The attainment gap in Scotland’s schools

17 February 2017
What was claimed

In Scottish education, bright children from poor areas are two years behind their better-off peers.

Our verdict

15 year-olds from poorer families in Scotland were found to be roughly 2-3 years behind their better off peers in recent research comparing performance in science, maths and reading. That’s one of many ways to measure the attainment gap, so this answer isn’t definitive.

“If you are a bright child living in a poorer area in Scotland, you are two years behind the same child living in a more affluent area.”

David Mundell, 16 February 2017

This more or less reflects the findings of a recent study by the Sutton Trust, which the Scotland Office confirmed is the source of the claim.

It’s actually referring to the family economic background of the children, rather than the area they live in, and it specifically relates to 15 year olds. Different measures may well show different results.

High-achieving well-off pupils in Scotland perform better at science, reading and maths than high-achieving poor pupils, according to the research.

It analysed data from 2015 from the PISA international survey of 15 year olds’ educational performance. The survey specifically seeks to test children’s “functional ability”, so how well they can use their science, maths, and reading skills in “real life” situations.

The gap in test scores between the two groups was translated as 31 months for science and maths, and 26 months for reading.

So poorer pupils were somewhere between two and three years ‘behind’ their better-off peers, according to the research. That’s actually a slightly smaller gap than is the case in England and compared to the average of the mainly wealthy countries covered by the PISA figures.

There are many variables in play to produce this kind of estimate. You need to choose who counts as rich and who counts as poor. You need to choose who counts as a high-achiever. You need to be happy that the test scores are an accurate reflection of ability. And you need to assume, based on those test scores, how far ‘behind’ one pupil is from another.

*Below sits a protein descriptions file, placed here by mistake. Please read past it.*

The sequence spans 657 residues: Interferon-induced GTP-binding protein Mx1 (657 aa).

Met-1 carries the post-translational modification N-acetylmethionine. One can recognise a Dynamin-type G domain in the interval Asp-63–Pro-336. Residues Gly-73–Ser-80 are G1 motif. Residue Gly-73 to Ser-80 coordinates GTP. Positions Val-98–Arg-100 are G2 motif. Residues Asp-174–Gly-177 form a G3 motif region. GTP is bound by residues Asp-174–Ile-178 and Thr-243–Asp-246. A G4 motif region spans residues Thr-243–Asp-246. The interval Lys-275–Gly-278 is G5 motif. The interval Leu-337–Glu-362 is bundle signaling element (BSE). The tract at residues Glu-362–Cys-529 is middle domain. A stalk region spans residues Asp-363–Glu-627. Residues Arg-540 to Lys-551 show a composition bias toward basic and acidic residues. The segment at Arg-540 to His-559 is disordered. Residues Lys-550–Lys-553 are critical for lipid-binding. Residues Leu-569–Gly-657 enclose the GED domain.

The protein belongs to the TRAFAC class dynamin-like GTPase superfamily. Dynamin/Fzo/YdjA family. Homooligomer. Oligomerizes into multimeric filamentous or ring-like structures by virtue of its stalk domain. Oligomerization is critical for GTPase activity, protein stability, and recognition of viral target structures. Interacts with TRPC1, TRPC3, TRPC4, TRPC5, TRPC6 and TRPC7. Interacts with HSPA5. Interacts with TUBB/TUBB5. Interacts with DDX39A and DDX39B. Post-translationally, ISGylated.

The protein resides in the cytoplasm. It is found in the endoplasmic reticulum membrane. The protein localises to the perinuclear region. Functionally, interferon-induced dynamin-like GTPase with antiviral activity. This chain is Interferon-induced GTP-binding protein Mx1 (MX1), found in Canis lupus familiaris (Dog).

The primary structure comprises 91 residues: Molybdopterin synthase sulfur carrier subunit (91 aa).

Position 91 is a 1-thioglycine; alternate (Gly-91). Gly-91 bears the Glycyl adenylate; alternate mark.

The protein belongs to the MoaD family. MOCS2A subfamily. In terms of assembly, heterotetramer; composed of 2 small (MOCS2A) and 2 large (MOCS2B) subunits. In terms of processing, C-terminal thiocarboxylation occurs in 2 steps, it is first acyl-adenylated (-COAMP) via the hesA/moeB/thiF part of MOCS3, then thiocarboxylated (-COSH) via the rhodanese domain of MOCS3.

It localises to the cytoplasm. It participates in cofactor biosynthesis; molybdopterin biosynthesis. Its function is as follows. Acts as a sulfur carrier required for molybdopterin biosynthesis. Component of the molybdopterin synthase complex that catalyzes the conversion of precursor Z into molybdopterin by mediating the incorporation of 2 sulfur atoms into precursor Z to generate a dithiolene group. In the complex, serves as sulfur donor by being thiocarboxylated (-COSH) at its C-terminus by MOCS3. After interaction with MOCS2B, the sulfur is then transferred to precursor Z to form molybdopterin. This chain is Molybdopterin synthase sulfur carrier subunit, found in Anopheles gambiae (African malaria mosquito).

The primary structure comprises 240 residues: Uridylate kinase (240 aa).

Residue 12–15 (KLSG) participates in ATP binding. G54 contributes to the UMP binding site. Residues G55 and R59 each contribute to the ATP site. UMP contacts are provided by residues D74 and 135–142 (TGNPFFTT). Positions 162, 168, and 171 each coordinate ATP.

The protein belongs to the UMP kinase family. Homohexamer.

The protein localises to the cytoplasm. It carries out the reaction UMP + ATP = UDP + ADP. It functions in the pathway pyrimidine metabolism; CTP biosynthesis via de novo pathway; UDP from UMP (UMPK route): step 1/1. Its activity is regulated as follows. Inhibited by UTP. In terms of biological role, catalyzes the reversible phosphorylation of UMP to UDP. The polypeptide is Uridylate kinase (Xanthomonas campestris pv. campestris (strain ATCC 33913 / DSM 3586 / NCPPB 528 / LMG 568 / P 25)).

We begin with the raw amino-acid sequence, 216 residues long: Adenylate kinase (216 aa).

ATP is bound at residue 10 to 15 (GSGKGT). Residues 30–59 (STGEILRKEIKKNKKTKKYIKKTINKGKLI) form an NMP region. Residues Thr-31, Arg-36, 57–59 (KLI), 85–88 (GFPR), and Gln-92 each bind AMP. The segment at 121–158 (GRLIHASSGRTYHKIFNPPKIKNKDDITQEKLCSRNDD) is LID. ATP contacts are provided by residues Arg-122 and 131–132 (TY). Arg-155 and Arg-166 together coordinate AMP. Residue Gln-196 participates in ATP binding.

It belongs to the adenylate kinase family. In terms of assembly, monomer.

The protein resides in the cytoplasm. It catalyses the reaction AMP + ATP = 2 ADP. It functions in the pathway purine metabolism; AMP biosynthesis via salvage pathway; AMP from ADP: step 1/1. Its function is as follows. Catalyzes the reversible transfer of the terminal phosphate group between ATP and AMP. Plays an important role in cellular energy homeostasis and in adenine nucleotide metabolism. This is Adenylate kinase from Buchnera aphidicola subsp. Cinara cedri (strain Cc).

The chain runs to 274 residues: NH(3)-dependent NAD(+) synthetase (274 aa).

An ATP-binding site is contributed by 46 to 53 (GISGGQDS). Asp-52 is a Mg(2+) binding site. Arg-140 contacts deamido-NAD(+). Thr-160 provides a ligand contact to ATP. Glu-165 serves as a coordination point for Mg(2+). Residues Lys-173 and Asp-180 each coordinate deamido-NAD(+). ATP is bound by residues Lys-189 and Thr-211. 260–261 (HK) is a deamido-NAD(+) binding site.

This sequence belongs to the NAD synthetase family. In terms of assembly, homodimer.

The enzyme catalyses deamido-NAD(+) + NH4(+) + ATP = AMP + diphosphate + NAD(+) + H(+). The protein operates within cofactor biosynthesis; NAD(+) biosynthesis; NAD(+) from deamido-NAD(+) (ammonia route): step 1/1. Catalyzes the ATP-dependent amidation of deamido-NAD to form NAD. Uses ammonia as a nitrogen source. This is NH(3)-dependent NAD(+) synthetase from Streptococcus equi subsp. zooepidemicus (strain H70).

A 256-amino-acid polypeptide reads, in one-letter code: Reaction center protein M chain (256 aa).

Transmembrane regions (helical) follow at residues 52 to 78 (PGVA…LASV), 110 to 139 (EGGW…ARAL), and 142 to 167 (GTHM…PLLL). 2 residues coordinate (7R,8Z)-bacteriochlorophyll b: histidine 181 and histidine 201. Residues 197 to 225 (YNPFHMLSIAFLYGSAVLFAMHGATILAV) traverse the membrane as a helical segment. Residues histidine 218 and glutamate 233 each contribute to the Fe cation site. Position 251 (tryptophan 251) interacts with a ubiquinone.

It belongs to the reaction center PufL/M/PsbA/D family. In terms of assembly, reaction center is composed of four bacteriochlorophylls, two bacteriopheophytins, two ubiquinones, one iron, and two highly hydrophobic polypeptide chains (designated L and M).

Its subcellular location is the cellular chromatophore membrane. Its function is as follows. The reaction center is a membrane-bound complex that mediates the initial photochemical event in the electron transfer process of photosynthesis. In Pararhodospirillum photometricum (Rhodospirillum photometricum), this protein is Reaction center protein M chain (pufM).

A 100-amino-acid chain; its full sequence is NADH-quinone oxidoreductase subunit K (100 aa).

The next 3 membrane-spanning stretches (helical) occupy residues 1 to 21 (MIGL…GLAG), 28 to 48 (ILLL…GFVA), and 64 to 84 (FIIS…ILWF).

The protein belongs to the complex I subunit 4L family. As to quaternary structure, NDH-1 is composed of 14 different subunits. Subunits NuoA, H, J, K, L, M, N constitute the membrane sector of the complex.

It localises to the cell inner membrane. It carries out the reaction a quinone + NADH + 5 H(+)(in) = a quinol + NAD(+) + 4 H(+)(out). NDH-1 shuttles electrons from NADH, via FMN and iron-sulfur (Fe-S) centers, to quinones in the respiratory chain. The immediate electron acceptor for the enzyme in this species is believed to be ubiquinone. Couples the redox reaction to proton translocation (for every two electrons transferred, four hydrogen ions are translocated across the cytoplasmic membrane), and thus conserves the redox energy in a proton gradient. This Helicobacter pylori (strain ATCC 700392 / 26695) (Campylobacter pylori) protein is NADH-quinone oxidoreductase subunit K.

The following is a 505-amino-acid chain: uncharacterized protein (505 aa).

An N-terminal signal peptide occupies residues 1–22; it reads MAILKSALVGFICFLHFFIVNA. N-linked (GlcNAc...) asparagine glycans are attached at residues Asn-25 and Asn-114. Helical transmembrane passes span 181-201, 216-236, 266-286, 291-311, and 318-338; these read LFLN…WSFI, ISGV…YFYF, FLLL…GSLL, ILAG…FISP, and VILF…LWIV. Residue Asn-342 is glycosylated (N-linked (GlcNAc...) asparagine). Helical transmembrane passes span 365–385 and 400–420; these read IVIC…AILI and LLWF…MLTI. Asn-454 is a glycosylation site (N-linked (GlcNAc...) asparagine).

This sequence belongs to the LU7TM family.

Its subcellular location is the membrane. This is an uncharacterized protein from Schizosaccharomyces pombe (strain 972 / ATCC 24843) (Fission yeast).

For instance, the measure of deprivation used in this report isn’t the same measure that’s commonly used in Scotland. It compares the 25% most deprived pupils with the 25% least deprived, based on ranking them by their background via a questionnaire. The measure used in Scotland identifies small geographic areas of deprivation based on a range of different factors like health and people’s incomes.

Another assumption is that a difference of about 30 points on PISA tests is equivalent to about a year’s attainment. That’s how we get from test scores to a claim about how far behind some children are to others. This isn’t a precise science, and previous years’ surveys actually said 40 points was equivalent to a year.

A final note of caution is with PISA figures themselves. They’re based on a sample of 15 year olds, so there’s some uncertainty in the figures. They also don’t tell us why some countries, schools or pupils perform better than others.

None of this is to say the headline claim is a bad estimate, especially if you agree with the choices the research has made on these questions. But it’s because of this uncertainty that we can’t say the findings are definitive.

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